Once upon a time, the Milwaukee Bucks made an unsuccessful play to hire legendary Marquette University coach Al McGuire before the Bucks’ expansion season.
The Milwaukee Bucks and Marquette University have been tied together throughout the vast majority of the Bucks’ 52-year history.
Of course, the Bucks and Marquette have shared the same arenas since 1974 from the MECCA, the Bradley Center and now, Fiserv Forum. But long before the Bucks and Marquette shared the same home with one another, the Bucks attempted to make a push to bring in one of Marquette’s legendary figures.
After the original Bucks ownership group of Marvin Fishman and Wes Pavalon were awarded an expansion franchise back in January 22, 1968, they had to start from the ground up in filling out the team’s entire identity both on and off the court.
For both Fishman and Pavalon, there was one person they thought could be the perfect coach for the startup Bucks: Al McGuire.
The legendary, Hall of Fame head coach was four seasons into his run leading the then-Warriors and was in the midst of turning around the school’s famed basketball program.
But the lure of the Bucks and the ownership’s push to hire McGuire led to the New York native looking to make the jump to the NBA following the 1967-68 NCAA season. And it would give the Bucks the cache and a smart, driven basketball mind to form the team’s early basketball identity going into their expansion campaign.
However, the Bucks’ pursuit of McGuire was squashed by the school who wouldn’t let the coach out of his contract, a decision that McGuire honored. But in classic McGuire fashion, he had a solid one-liner about the school’s decision to essentially shut the door on his NBA aspirations:
“The priests at Marquette take a vow of poverty,” he said somewhat bitterly, “and they expect you to abide by it.”
In an interview with PBS Milwaukee back in 1997, Fishman recalled courting McGuire and his interest in making the jump to the NBA as well as Marquette’s alumni intervening with the initial negotiations between Bucks ownership and McGuire:
“Al McGuire was our first thought because of the reputation he had gained at Marquette. But we did not, as a board, we could not reach out to Al without some good feeling on getting him. We sounded Al out and Al was in favor of a switch to the NBA. There was a meeting with Al, but he had a contract with Marquette…
So we talk to one of the fathers who was, more or less, in charge of the sports area and he was an important person on the faculty of Marquette. And he said, basically, “We love Al, but that’s OK. You can go ahead and make an offer to him.” Then, the Marquette alumni heard about it and raised a little bit of a press storm. Well, as much as we would have liked (McGuire), we did not want to appear here as a fresh franchise and who did they take? The coach of Marquette that everybody thought was so great. Al would have been a great coach.”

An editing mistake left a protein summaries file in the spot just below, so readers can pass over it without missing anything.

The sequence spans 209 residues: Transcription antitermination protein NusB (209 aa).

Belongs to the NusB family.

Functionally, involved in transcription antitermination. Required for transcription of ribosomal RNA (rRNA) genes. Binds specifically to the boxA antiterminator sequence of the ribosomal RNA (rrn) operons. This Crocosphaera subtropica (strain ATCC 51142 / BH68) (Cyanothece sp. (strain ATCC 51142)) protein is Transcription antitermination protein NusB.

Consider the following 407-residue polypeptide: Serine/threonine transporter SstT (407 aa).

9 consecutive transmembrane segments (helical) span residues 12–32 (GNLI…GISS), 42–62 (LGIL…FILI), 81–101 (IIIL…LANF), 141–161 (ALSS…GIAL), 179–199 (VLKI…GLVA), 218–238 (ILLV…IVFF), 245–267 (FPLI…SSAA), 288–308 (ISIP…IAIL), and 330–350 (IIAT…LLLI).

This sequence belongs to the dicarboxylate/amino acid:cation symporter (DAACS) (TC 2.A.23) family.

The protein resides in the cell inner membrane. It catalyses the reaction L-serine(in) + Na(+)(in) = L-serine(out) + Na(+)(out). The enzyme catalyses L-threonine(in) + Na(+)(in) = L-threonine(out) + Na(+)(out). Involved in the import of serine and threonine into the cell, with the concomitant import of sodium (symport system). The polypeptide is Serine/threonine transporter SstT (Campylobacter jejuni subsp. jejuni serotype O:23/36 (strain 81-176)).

Fishman’s good faith aside, not all Bucks officials were happy with the outcome of McGuire staying at Marquette. Take the case of Bucks president Ray Patterson, who told Tom Oates of Madison.com back in 2011 McGuire was the reason for his arrival to the organization and having to steer the ship in the aftermath of saga:
“Al McGuire was supposed to take over when they first got the franchise and that’s why I invested in it, because he was such a name and a success story,” said Patterson, who is 89 and lives near Houston.
“Right after I put some money in it, the fathers at Marquette told Al McGuire he couldn’t leave. So here I am, a new investor, investing mostly in Al McGuire, and I went to the board meeting and they told me that Al McGuire wasn’t coming and that I had to take over because I was the only one with any basketball experience at all.
“So I toyed around with it and it really came down to the conclusion that I had invested enough money that I couldn’t leave it to unknowns.”
With the Bucks forced to search elsewhere, Fishman set his sights on Philadelphia 76ers head coach Alex Hannum, who had won an NBA title a year earlier with the Wilt Chamberlain-led squad. But after Hannum passed on the offer, he suggested his player-assistant coach and the man who would end up being the Bucks’ first head coach in franchise history, Larry Costello.
Again, here are Fishman’s words on eventually going with Costello from that aforementioned interview with PBS Milwaukee:
“I think Larry was our third choice. And a very good choice. We heard nothing but the best. I called up people he had played for in Philadelphia. They said if you could get that fellow, he’ll never sleep. He’ll work day and night. He’ll do it what it takes to get a ball cub there. Wes (Pavalon) and I met with Larry at a luncheon at O’Hare and after the luncheon, we looked at each other and thought this guy is so gung ho. We got to use him for our first coach because he’ll keep everybody in line. He’ll produce a good club. And he even volunteered to play if one of the guys got hurt (laughs).”
On April 3, 1968, close to two and a half months after becoming an NBA team, the Bucks hired Costello. And for good measure, they ended up selecting the 14-year veteran and five-time All-Star through the 1968 Expansion Draft, leaving Costello’s dreams of playing again alive if need be.
The latter never came to pass, obviously, but it was Costello who stewarded the Bucks for their first eight-plus seasons before abruptly resigning midway through the 1976-77 NBA season.
Given that both Costello and McGuire led their respective squads to championships throughout the 1970s, I’d say all parties were happy with how everything turned out. But a nice “what if” question all the same that could have led to a different trajectory for the Bucks in their early years.